• Basics. IT equipment - configure laptops, servers, desktops, multifunction devices and process-control machinery (Scada) securely. Shut down unnecessary processes, applications and protocols, and change default user names and passwords. All systems must be up to date with patches for the operating system and applications. In some cases, where you can't patch or configure devices because of guarantees or system limitations, consider the approaches below.
  • Networks. Never allow anything on your network to connect directly to the internet. Route all traffic through your firewalls and DMZ. If there are devices that need to connect directly, don't put them on your network, or put a firewall between them and your network. Control connections to devices by using VPN access. Next, consider physical or logical segregation of your networks. If you have Scada, put them on a separate network to the office IT. Implement network access control to enforce policies and configurations.
  • USB devices. Where possible, disable the use of USB devices, either by physically or logically blocking the ports on both Scada and IT equipment, and deploy malware protection software and encryption. If you have to use USB sticks to transfer data or updates, consider using dedicated USB devices.

Finally, be vigilant.


Basic security measures can stop it

John Pescatore, research vice-president, Gartner

The recent Stuxnet malware was a clever piece of software that incorporated a number of different exploitation and stealth techniques. However, with some simple precautions, it was a piece of cake to be invulnerable to Stuxnet:

  • Stuxnet exploited "zero day" flaws in Microsoft's Internet Explorer 6 browser - IE7 has been available for over three years, while IE6 has known security deficiencies. A simple upgrade to IE7 closes this hole.
  • Stuxnet exploited known hardcoded passwords in Siemens HMI (human machine interaction) software - buying software with known hardcoded passwords is a huge mistake in the first place, but at system install, it is not hard to make sure all default passwords are changed. Doing so years later is hard.
  • Stuxnet included a means for spreading via USB portable storage media. Many manufacturing and utility systems have based their security approaches on having a control network that is physically separate from the "business network". This is rarely true, but even where such isolation actually exists, there are always "sneaker net" connections - the ability to get files and software updates onto the control network. Making sure media control was enabled on all PCs would have stopped this vector.

None of those three precautions is all that complicated or expensive, and if all three were done, Stuxnet would have been stopped dead in its tracks. Certainly, more proactive mechanisms, such as intrusion prevention systems and network forensics on such critical networks, would have been even better, but those who got hit by Stuxnet really suffered from a lack of basic levels of security.

The major reason is the pretence of the high-value control systems being totally separate from the general purpose business networks and the internet. In this day and age, such "security through obscurity" never works and those who rely on physical separation to justify doing the basic block and tackling of minimising vulnerabilities invariably have security incidents.


Make sure systems are isolated and protected

John Colley, CISSP, managing director, EMEA (ISC)2

Stuxnet, and the viability of attacks like it, may be the key motivation behind the National Security Council recently declaring cyber-crime as the high priority risk for the UK. In its 39-page document, released last month, cyber crime (cyber attack by other states and by organised crime) was ranked one of our country's four highest risks, alongside international terrorism, international military crises and major accidents or natural hazards. It is good that the whole area of cyber security is being highlighted as a priority, and in some respects it seems incredible. What is really being said here is that we don't have effective defences against such attacks.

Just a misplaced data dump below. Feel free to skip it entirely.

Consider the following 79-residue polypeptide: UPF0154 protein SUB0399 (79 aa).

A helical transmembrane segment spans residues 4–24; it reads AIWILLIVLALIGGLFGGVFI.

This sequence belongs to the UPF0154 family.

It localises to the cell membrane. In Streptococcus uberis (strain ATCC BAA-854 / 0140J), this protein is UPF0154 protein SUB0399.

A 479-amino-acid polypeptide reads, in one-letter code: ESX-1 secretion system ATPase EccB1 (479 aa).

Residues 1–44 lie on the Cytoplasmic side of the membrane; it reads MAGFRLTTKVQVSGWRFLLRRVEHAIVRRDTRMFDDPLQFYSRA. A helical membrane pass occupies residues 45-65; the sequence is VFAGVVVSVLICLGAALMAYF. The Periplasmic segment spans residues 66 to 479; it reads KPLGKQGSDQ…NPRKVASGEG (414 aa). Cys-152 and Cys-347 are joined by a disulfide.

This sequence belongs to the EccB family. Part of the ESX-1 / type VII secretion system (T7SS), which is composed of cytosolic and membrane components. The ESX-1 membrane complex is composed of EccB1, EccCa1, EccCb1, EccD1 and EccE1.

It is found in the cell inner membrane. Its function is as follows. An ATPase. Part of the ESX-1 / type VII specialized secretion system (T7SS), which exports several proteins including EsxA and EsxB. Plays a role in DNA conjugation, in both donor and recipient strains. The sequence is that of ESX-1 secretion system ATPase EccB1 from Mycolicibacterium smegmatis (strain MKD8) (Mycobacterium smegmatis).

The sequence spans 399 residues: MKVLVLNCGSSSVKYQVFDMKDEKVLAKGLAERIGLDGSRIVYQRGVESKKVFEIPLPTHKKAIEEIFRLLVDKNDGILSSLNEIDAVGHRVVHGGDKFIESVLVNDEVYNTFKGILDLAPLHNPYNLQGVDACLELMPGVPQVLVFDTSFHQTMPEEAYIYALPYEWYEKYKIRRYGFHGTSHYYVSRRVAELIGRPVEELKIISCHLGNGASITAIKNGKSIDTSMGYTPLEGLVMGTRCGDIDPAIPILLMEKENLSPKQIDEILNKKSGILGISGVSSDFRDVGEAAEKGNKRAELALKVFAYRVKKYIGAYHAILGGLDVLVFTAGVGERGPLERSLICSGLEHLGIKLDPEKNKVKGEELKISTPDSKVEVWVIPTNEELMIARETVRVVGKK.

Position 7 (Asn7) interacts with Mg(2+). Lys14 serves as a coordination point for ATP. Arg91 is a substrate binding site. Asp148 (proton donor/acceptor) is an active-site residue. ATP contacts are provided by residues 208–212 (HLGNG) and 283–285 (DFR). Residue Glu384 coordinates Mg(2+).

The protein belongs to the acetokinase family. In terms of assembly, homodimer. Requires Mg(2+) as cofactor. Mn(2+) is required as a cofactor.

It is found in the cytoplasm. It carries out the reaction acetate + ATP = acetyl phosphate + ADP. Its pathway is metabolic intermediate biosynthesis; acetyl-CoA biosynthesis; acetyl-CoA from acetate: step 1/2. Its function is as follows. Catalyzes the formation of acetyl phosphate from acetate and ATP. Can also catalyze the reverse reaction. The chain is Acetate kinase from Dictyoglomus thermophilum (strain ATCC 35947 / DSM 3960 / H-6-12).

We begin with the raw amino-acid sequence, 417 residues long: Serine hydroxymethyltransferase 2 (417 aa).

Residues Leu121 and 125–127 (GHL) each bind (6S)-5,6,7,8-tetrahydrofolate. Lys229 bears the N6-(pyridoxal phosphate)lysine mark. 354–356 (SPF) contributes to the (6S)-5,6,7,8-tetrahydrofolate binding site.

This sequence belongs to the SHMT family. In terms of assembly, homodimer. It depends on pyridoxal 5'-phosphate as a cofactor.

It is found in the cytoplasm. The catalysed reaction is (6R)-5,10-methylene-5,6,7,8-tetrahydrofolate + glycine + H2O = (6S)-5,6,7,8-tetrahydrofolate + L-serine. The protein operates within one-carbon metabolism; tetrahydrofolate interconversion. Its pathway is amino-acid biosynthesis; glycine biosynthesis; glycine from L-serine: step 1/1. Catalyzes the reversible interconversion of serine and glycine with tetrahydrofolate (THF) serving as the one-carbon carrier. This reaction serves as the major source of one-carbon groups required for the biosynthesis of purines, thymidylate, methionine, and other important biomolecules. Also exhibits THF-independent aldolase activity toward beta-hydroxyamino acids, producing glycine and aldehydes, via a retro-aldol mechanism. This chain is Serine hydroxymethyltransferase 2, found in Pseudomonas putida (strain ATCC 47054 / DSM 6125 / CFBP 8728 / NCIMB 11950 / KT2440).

Certainly, corporations must also respond. The major vulnerability sits within industrial control systems (ICS), usually called Scada, which control "physical" devices, such as open/close valves in all sorts of installations, including water, gas, electricity, sewage, and so on. The Stuxnet worm has established the viability of attacks against these systems. The overall protocols of these systems are weak and easily subverted. In fact, the main protocol used, Modbus, has no security whatsoever.

Although such systems were isolated from other systems on their own networks, which traditionally was the case, they are now increasingly connected to corporate networks. IT departments have not yet taken full account of how fragile and vulnerable they are. Stuxnet should change this. The security and IT departments must take account of whether they use industrial control systems. In most cases, the answer will be yes. Most modern buildings use ICS to control the air conditioning, the lighting and heating, and also the elevators, not to mention the CCTV equipment. They need to include these systems within their remit, develop an understanding of the vulnerabilities and issues with these systems, then make sure they are properly isolated and protected. In other words, they need to treat them like they would any other connected system.


Keep employees alert to the dangers

Dani Briscoe, services manager, The Corporate IT Forum

When polled, the majority of Corporate IT Forum members replying to a recent member Q&A about the impact of Stuxnet agreed that its complexity had deservedly heightened security concerns. However, most felt that the issues raised were, by and large, those that IT security professionals already face day to day.

Employee awareness of the risks associated with malware goes a long way to protecting corporate systems. The response to Stuxnet has been to raise malware awareness among support staff and control engineers, and reiterate that Scada security can be as important as network or information systems security. In reality, many sectors' Scada security should be considered just as important as data security.